The US Court of Appeals for the Ninth Circuit [official website] heard oral arguments Thursday on two consolidated issues [JURIST report] regarding Proposition 8 [text, PDF; JURIST news archive], California's same-sex marriage ban. The first was an appeal from a refusal [JURIST report] by the US District Court for the Northern District of California [official website] to vacate former US district court judge Vaughn Walker's decision striking down Proposition 8 because he failed to disclose his own homosexuality and 10-year same-sex relationship. Proponents of Propostion 8, which include Protect Marriage [advocacy website], argued in their brief [text, PDF] that they had no problem with Walker hearing the case so long as "a reasonable person ... would not have reason to believe that the judge has a current personal interest in marrying if Plaintiffs prevail." Opponents, including the American Foundation for Equal Rights [advocacy website], countered this statement by arguing [text, PDF] that the district court properly ruled that recusal was not required, and, even if it was, vacating the judgment would be a "drastic and inappropriate remedy resulting in injustice to the Plaintiffs in this case." The second issue was whether video recordings [JURIST report] of the 2010 trial should be released to the public. Proposition 8 supporters argued [text, PDF] against the release because it could lead to harassment of their witnesses and claimed that the First Amendment right of access has no application in this instance. Proposition 8 opponents argued [text, PDF] that there is no reason not to make the recordings public, and, in fact, it is in the public interest to do so.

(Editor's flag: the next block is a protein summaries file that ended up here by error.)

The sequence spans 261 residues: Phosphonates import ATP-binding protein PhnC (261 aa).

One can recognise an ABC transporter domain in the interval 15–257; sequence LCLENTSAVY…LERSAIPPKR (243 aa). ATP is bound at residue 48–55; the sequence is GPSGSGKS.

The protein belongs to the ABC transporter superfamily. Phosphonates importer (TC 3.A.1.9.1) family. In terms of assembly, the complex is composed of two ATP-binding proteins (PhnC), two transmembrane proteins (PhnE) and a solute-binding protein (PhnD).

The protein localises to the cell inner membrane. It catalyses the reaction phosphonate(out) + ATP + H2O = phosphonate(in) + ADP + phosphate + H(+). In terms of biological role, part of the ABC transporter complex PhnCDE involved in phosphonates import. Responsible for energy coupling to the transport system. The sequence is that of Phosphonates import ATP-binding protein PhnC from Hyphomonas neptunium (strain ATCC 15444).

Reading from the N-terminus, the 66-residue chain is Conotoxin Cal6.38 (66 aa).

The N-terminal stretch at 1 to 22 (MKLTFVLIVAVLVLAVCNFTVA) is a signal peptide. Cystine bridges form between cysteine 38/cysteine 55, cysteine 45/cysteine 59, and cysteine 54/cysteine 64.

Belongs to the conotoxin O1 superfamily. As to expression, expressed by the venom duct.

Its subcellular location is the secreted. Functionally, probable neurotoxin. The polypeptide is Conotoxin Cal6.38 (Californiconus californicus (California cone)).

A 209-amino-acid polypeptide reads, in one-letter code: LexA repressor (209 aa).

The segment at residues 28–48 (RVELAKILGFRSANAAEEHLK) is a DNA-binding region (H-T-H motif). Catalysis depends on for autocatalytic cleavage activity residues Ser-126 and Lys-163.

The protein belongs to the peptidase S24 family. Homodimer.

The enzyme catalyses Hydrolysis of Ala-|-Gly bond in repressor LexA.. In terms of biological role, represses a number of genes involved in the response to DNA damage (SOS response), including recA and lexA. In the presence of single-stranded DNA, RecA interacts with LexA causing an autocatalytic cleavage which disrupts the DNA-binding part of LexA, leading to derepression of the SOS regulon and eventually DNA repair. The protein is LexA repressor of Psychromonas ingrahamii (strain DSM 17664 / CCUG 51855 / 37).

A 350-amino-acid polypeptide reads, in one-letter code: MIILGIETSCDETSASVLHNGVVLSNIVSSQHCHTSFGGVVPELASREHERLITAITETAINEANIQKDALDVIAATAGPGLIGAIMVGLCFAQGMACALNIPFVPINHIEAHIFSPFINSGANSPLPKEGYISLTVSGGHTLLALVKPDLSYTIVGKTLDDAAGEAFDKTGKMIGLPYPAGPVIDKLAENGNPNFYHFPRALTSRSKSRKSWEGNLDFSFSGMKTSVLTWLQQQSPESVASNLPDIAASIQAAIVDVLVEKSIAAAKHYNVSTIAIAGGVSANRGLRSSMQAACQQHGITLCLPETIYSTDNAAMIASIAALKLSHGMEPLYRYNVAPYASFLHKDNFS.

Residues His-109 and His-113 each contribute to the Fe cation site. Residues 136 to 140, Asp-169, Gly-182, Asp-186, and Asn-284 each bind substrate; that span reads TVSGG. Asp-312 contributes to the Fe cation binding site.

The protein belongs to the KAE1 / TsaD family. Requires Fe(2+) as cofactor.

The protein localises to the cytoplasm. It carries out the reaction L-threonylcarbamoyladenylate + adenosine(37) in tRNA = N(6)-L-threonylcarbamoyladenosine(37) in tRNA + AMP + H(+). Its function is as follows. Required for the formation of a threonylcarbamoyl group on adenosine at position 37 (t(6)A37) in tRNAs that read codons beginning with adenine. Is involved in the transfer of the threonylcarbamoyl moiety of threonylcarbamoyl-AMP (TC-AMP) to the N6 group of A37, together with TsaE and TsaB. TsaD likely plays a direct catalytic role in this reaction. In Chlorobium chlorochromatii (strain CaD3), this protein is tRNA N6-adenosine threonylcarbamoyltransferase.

In November, the California Supreme Court [official website] ruled that sponsors of Proposition 8 have standing [JURIST report] to defend the measure in court. The same-sex marriage ban was initially struck down last year [JURIST report], and then-governor Arnold Schwarzenegger and former attorney general and current Governor Jerry Brown [official website], who were originally defendants in the lawsuit, refused to continue defending the measure on appeal [JURIST report]. In March, the Ninth Circuit denied a motion to lift the stay order [JURIST reports] prohibiting gay couples from marrying while the appeal is pending. The Ninth Circuit heard oral arguments [video; JURIST report] on both the issue of standing and constitutionality last December but has not yet ruled.